Contact: Ruth Cymber
Public Information Office
(301) 763-3030 (phone)
(301) 763-3762 (fax)
(301) 457-1037 (TDD)
WASHINGTON — The Census Bureau today reported that a file containing limited respondent information on 302 households, commingled with fictitious test records, was improperly posted on one of the agency’s externally accessible servers in violation of strict agency policies regarding the protection of respondent information. The file was immediately removed. No Social Security numbers were contained in the files and the Census Bureau has no evidence that any respondent data were misused.
“As soon as we learned of the improper posting, we moved quickly to fix the problem. We immediately shut down the site and began an investigation,” said Census Director Charles Louis Kincannon. “We have an obligation to the public to be good stewards of personal data collected in our census and surveys. Protecting the confidentiality of personal information remains our highest priority. Thankfully we know of no instances of respondent data being improperly used; however, we regret that the information was improperly posted and that our safeguards did not prevent this violation of agency policies. A breach of this kind is unacceptable and we are committed to providing the highest level of public service. We are strengthening our internal procedures to further safeguard our data to prevent a recurrence.”
On Feb. 15, 2007, the Census Bureau discovered that the file, containing records from 302 actual households commingled with 250 fictitious or test records, had been uploaded onto one of the agency’s externally accessible servers. For the 302 households, the file contained names, addresses, phone numbers, birthdates, family income ranges, and other demographic data. There were no Social Security numbers contained in the file. The information was posted multiple times between October and February to test new software applications. This site is typically used to make large public use files available to census data users.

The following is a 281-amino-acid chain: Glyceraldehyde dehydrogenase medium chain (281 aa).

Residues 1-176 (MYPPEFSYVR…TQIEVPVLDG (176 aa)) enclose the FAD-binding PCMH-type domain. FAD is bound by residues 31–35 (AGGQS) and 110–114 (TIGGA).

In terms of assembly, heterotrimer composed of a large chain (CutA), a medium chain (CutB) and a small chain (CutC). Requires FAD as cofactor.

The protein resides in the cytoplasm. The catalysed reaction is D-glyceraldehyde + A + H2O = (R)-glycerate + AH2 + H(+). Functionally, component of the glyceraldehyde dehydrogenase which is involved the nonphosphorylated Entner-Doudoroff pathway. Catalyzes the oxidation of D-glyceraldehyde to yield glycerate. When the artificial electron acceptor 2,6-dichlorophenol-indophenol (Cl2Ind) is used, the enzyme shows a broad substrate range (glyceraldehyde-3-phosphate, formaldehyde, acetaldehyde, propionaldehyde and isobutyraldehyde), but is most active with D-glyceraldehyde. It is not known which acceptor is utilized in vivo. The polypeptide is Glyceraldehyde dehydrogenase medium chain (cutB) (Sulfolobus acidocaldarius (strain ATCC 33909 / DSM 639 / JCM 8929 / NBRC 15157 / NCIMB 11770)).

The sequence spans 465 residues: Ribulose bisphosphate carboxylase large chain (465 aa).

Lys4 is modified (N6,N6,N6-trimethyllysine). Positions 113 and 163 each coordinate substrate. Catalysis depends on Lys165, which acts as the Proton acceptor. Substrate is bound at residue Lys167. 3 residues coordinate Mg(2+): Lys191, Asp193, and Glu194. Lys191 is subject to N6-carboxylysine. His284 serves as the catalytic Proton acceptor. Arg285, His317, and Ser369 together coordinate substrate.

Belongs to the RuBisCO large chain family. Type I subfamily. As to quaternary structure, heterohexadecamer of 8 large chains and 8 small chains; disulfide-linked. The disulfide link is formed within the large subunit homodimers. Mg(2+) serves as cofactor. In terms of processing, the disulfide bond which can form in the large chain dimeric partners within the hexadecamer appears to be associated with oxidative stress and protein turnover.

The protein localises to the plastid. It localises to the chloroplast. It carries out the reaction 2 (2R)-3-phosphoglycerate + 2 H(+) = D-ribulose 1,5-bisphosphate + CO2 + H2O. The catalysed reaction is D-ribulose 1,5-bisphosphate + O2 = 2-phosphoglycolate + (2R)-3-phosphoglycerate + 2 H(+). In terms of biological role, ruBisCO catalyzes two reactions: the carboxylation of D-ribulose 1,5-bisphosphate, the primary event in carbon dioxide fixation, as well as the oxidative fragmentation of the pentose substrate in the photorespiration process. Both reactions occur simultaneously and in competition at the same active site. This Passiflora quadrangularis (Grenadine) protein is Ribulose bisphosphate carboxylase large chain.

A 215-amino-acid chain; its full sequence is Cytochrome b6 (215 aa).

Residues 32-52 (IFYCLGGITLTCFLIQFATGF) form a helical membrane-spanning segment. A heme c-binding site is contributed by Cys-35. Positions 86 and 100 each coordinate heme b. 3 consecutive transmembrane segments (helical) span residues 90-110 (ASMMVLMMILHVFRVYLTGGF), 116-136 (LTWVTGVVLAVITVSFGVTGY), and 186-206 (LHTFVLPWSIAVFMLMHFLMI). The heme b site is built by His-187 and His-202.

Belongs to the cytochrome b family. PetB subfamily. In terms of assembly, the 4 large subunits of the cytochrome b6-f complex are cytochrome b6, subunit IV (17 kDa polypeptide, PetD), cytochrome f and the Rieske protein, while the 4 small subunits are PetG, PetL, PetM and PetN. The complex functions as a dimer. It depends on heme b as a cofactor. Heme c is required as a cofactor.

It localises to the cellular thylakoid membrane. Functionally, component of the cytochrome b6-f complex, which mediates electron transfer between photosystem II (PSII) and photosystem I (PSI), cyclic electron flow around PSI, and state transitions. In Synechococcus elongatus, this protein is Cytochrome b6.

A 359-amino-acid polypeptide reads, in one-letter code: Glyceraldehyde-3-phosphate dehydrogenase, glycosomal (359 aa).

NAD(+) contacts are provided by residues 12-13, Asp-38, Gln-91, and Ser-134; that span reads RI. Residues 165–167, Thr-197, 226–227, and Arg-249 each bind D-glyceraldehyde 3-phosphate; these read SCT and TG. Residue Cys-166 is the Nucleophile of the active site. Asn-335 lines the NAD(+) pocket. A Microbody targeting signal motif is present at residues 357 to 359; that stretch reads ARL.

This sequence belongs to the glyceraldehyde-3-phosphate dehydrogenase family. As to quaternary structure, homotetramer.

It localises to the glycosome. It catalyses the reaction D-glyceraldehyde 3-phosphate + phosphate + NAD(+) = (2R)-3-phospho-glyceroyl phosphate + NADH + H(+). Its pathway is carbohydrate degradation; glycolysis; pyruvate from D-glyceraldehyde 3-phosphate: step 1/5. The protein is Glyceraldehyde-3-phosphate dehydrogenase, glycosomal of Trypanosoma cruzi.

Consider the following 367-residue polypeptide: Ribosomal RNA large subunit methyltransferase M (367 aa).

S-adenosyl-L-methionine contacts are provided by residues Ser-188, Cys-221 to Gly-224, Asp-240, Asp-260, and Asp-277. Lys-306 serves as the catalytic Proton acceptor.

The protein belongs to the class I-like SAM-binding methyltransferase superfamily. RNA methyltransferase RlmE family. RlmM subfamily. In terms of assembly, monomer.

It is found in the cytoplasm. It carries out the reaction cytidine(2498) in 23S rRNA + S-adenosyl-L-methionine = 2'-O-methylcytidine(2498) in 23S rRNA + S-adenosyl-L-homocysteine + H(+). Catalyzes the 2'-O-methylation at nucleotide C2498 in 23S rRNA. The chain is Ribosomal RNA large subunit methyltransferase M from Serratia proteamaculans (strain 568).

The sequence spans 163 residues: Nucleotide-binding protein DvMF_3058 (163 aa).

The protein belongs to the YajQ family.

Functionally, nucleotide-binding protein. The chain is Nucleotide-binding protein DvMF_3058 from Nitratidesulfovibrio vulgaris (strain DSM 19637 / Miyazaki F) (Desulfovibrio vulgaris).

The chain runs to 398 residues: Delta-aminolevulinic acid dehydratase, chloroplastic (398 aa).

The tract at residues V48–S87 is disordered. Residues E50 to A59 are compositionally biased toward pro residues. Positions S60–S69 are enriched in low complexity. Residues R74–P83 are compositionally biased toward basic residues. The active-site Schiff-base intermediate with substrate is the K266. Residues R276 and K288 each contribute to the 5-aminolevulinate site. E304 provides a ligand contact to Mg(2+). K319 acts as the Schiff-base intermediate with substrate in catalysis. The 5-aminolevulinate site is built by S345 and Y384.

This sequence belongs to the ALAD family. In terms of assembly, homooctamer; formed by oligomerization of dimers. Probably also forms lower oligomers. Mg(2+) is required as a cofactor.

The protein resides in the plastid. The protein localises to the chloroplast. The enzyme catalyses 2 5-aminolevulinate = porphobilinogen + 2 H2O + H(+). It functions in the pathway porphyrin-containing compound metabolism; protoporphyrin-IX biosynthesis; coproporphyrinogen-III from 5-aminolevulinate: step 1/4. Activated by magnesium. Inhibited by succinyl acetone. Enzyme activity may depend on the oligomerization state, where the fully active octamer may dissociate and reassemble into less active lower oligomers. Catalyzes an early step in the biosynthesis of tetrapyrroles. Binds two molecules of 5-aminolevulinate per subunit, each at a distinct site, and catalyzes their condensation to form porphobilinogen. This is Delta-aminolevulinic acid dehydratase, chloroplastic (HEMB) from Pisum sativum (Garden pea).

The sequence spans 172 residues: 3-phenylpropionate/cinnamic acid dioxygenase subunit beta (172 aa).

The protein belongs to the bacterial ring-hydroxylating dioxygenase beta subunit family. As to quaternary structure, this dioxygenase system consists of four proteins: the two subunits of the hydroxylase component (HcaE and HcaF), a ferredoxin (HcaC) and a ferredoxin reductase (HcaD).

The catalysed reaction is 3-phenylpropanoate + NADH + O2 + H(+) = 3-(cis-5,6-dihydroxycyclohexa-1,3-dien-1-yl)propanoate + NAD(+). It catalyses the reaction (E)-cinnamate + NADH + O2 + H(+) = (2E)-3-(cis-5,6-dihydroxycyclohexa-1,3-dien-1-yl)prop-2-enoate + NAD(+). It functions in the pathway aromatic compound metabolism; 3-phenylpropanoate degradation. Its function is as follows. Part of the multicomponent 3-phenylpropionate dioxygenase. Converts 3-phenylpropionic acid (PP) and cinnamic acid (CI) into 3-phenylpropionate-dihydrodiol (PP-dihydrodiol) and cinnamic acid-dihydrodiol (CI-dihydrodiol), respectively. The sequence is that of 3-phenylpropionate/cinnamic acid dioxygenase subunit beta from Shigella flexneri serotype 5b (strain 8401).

Once the improper posting was discovered, the file was immediately removed. The generally public nature of the information, and the commingling of data and test records indicated that it is unlikely the downloaded information would be useful to the casual user or someone with malicious intent. The Census Bureau is notifying the respondents and offering credit-monitoring assistance.
Census Law prohibits disclosure of sensitive data and the Census Bureau has strict policies protecting data including prohibiting the uploading of data to any nonsecured Web site. Information placed on the agency’s Web site is required to undergo a disclosure avoidance review to ensure that no confidential information is released. This process was not followed.
Appropriate administrative action regarding those employees involved has been taken pending the investigation. Once the investigation is concluded, a determination will be made as to appropriate personnel action. The Census Bureau has also referred the matter to the Department of Commerce’s Inspector General. Additional training on the proper handling of Title 13 survey responses and the Census Bureau’s telework policies will be conducted.